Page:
Also if noncommercial and commercial are declared to be 50/50 stakeholders in the shared fisheries there is no need for a priority for noncommercial. Each half of the stakeholding has to be equally cognisant of the other's objectives in the fishery. More on this when we get back into the SNA1 discussion.
- Licensing is neither a red herring nor is it in the Soundings Document "to divert attention away from the real issues.." In Soundings, it is merely one of six suggestions on possible ways that recreational representation could be funded. It is the option4 group that has pushed it up to being the number one issue. More importantly, if the Fish and Game model of licensing were used, it would provide much more than just a way of equitably obtaining funding from all fishers. It also provides a statutory status for a defined, accountable structure to represent recreational fishers and the best possible database to supply a mandate for that structure. In this model licence fees do not go to the Government, they belong to the structure which sets them.
I have been to three Soundings meetings in the BOP and heard the loud and clear call for no licensing, however manipulated that was. OK. We can settle for something less than the best way of providing our equitable funding, statutory status and the mandate from a database of all people who go fishing. But if there is to be no compulsory form of funding then there must be considerable improvement in voluntary funding. I hope you will all come out in droves to join the NZRFC. And not just as some $1 per head levy from clubs but as individual $25 members. There are other funding options to explore and they are coming forward, all of them will be more achievable if we have shown that we care enough about our fishing to come up with sustainable self-funding.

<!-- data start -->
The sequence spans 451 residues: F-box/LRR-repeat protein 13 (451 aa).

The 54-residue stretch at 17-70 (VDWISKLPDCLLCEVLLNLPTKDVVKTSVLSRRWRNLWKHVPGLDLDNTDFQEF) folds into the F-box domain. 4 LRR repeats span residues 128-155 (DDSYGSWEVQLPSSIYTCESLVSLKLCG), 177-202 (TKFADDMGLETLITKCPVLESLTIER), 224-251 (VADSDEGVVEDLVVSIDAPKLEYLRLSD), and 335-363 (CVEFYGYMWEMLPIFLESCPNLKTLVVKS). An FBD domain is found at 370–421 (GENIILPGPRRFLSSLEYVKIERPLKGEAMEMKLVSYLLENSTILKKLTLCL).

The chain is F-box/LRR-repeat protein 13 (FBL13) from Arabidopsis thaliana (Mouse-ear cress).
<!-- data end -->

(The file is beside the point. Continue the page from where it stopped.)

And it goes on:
- There was also comment in the replies on whether we do or don't want to participate in management, or, if we do, how much. WE DO. WE MUST. We already do, under the status quo, to our voluntary, under-funded best. I repeat my statement from my first response. ALL OPTIONS (INCLUDING ANY OTHERS THAT COME FORWARD IN THE PROCESS) REQUIRE RECREATIONAL REPRESENTATION TO ACHIEVE BETTER REPRESENTATION OF, AND PROTECTION FOR, THIS VERY IMPORTANT RIGHT AND SHARE OF THE FISH, THAN WE ARE CURRENTLY ACHIEVING. At all of the meetings that I have attended, there was a clear call for our involvement in management.
- Many people have been very quick to be critical of the performance of the NZRFC, of its place in producing the discussion document and of its current performance in endeavouring to represent the public fishing right in the MFish management process. Well, it is a council formed from its constituent membership and will only ever achieve to the level that it is supported. By people who are prepared to step up to the mark and get involved. By people who are prepared to provide the financial backing that it needs. Anybody can stand around and criticise from ringside but the people who are stepping up to the mark to represent the NZRFC are volunteers, untrained, unpaid, prepared to contribute their time and resources to get the job done. Any of the critics who think that they can do the job better are more than welcome to step up and add to the team.